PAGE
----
On Thursday, the New York Times (NYT) reported terrible third-quarter results that showed weakness in both print and digital advertising revenue. New York Times' total revenue fell 0.6% as advertising revenue dropped nearly 9% during the period. The lower revenue was compounded by a 2.3% increase in operating costs during the period, as operating profit tumbled nearly 60% to $8.5 million from $21 million in the year-ago quarter.
Print and digital advertising sales fell 10.9% and 2.2%, respectively, during the quarter and overwhelmed the 7.4% increase in circulation revenue. We've seen advertising weakness from other online-based consumer subscription firms such as Morningstar (MORN), and we credit this trend to the growing digital advertising dominance of Facebook (FB) and Google (GOOG), the resurgence of Yahoo (YHOO) thanks to new CEO Marissa Mayer, and tightening corporate budgets in advance of the political election and to meet promised year-end earnings expectations.
Though we've changed on tune on Yahoo recently, we continue to be puzzled (but not really given the shareholder concentration and lack of float) how Morningstar's flat revenue growth and operating-income expansion of 17% translates into a 25+ forward earnings multiple (even after considering its capital light structure and strong cash-flow generation). We think management knows that its share buybacks are value-destroying but a focus on inflating earnings-per-share and propping up the firm's share price relative to its intrinsic value seem to be more important goals at this time. Eventually, this should correct itself over time.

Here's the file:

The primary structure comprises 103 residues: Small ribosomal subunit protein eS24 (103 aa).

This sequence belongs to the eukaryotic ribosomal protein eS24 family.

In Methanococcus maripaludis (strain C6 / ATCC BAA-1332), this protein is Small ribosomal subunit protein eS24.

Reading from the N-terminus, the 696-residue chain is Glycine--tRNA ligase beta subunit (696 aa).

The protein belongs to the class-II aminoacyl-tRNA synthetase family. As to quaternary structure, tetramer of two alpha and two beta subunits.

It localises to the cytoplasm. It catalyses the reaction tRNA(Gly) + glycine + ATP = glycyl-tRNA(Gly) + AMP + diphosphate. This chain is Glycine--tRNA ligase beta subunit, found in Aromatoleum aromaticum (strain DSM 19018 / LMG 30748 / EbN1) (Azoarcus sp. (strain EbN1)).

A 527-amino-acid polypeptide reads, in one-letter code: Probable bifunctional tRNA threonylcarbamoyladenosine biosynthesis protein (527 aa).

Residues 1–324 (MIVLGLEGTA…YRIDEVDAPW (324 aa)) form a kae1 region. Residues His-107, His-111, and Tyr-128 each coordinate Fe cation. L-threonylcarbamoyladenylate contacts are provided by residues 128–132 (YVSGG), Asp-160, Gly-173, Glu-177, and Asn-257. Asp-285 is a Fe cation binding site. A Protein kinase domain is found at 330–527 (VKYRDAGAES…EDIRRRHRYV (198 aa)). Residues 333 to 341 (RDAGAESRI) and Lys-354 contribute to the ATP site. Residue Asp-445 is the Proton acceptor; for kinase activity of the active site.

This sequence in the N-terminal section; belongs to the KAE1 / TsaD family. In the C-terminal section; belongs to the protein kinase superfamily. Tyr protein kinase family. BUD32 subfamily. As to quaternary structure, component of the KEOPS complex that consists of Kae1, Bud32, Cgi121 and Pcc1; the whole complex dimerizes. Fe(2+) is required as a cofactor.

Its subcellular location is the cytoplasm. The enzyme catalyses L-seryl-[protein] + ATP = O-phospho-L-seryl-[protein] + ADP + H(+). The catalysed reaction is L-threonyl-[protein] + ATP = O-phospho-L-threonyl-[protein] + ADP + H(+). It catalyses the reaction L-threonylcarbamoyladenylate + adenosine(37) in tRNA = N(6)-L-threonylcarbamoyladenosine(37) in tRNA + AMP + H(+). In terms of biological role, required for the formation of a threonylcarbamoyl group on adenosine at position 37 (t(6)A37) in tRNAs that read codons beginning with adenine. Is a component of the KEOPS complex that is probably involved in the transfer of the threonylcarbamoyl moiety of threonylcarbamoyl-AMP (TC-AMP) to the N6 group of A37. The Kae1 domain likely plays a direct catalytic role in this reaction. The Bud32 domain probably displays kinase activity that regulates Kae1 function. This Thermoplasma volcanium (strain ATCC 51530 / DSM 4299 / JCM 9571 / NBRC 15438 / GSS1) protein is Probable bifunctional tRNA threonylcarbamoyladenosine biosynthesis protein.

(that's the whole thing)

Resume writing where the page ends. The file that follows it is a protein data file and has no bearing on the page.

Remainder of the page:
As it relates to the New York Times, we cannot overlook the trend toward mobile advertising spending, the rise of private firm Seeking Alpha as it relates to digital advertising dollars within the firm's target audience, and constant pressure from the Wall Street Journal and USA Today, newspapers of general circulation in New York City. Needless to say, the print and digital advertising industry has never been more competitive. However, growth in digital subscriptions and higher print circulation prices drove circulation revenue higher at the New York Times. Paid subscribers to the New York Times and the International Herald Tribune totaled 566,000 at the end of the quarter, an increase of 11% on a sequential basis. We expect this upward trend to continue at the New York Times.
Looking ahead, the firm expects total advertising revenue in the fourth quarter of 2012 to be similar to third-quarter levels. However, we wouldn't be surprised to see a sequential decline, given significant economic and competitive pressures. Circulation revenues are expected to advance in the mid-to-high single digits in the fourth quarter, a pace we think is achievable. All things considered, we don't think the New York Times is worthy of our investment dollars in the portfolio of our Best Ideas Newsletter, and we're keeping a close eye on its sector peers, Gannett (GCI) and McClatchy (MNI), to assess broad-based weakness.
Disclosure: I have no positions in any stocks mentioned, and no plans to initiate any positions within the next 72 hours.
Additional disclosure: GOOG is included in the portfolio of our Best Ideas Newsletter.